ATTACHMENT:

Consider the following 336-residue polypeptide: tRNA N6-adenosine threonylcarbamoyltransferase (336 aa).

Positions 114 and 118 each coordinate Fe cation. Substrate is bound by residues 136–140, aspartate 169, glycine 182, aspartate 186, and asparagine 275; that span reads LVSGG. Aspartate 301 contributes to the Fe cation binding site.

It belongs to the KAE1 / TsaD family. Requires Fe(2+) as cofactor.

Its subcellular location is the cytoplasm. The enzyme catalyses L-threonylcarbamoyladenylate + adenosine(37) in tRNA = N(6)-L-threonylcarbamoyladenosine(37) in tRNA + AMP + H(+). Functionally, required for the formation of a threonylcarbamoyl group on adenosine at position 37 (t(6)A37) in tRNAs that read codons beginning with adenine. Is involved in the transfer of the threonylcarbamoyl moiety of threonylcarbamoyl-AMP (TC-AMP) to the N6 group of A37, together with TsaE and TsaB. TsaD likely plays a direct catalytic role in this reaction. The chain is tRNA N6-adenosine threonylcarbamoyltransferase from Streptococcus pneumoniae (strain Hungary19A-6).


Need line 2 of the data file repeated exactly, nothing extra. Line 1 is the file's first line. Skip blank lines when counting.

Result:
Positions 114 and 118 each coordinate Fe cation. Substrate is bound by residues 136–140, aspartate 169, glycine 182, aspartate 186, and asparagine 275; that span reads LVSGG. Aspartate 301 contributes to the Fe cation binding site.